The basic premise is: a 43 year old man dies of a heart attack in 1988 ... but then wakes up 18 years old again in 1963 with all his memories of his life intact. And then he keeps going through the same cycle.* It's essentially Groundhog Day, but done a lot more seriously, sensitively, and with some real exploration of the possibilities. It has a light touch, it covers a lot of different philosophical ground, and there are moments in it when I was, really, brought to the verge of tears. I don't reread a lot of books, but this is one of them. I burned through the book just as fast I did the first time round.

As said, I suspect it probably has greatest appeal for Gen X or late Baby Boomers, but the story is beautiful and it'll work whatever your age. Don't miss it, this is a great novel.

* Ken Grimwood died at the age of 59 ... of a heart attack. While working on the sequel to this novel.
 

Paracelsus

Crow
Gold Member
World War Z, Max Brooks



So bloody Millennial it hurts.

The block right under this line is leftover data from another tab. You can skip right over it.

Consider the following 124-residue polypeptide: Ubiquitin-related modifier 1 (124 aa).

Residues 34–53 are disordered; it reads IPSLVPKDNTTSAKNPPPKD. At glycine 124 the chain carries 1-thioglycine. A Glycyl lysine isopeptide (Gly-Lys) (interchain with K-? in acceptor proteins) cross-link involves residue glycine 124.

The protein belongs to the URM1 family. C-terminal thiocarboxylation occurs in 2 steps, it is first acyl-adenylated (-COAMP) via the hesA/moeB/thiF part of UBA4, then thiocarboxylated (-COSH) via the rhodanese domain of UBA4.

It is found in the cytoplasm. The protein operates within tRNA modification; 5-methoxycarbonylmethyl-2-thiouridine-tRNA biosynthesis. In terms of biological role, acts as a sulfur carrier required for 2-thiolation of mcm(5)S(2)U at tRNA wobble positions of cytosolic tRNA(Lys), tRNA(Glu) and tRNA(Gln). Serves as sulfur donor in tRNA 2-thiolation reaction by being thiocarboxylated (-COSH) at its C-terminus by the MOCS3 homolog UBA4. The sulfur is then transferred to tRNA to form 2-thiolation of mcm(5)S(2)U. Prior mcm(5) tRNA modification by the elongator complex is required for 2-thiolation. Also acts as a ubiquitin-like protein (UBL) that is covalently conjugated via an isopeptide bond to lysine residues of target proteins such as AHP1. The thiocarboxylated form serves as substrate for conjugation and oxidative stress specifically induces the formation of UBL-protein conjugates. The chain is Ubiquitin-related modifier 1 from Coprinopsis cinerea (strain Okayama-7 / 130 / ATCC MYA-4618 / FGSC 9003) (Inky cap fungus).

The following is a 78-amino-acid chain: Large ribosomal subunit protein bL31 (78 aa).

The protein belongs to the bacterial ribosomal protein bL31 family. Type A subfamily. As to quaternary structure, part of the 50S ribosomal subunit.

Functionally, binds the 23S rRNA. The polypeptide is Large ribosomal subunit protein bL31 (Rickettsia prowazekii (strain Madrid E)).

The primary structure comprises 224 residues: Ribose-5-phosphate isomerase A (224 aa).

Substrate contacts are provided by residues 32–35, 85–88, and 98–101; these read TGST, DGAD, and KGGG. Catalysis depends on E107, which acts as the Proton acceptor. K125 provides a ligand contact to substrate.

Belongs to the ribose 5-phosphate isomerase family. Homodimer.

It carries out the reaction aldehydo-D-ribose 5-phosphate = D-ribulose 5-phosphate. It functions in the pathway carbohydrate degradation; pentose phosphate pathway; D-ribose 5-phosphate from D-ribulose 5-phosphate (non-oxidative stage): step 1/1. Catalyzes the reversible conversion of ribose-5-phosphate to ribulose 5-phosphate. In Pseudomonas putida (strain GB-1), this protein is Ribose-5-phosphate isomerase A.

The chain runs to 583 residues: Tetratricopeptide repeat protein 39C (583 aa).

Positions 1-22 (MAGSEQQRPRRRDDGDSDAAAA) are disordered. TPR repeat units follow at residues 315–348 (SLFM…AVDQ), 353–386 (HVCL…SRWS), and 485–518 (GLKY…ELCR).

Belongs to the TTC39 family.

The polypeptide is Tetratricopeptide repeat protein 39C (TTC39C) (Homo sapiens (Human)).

Elements of it are Red Pill - and confrontingly so - but Brooks just can't get his fucking politics out of the way. Fetishisation of the New Deal, fiftysomething ex-nuns on the firing line for fifteen hours straight, constant tilts of the fedora to climate change, always the post-imperialist mindset. Brooks is the son of Mel Brooks and Anne Bancroft, has been in the entertainment industry a while.

All of that said, it's a pretty good read, more a series of interlinked short stories than anything else, but it works pretty well. Particularly liked the story he did of the guy left behind in Japan, watch out for it, it's pretty cool. I just wish he'd tried a bit harder not to put his leftie credentials on display.
 

Silver_Tube

Woodpecker
Gold Member
I just read 'Everywhere Present, Christianity in a one-storey universe'



Its from the same priest that runs the 'Glory to God for All Things' blog. I was drawn to it because of his articles about modernism and how it differs from the classical worldview. It is about how we view spiritual things like they are part of a second floor compartment apart from our daily lives, how we view time and space differently than Christians did in the past, how we came to this modern perspective, and how/why to turn it around. I thought it was really interesting.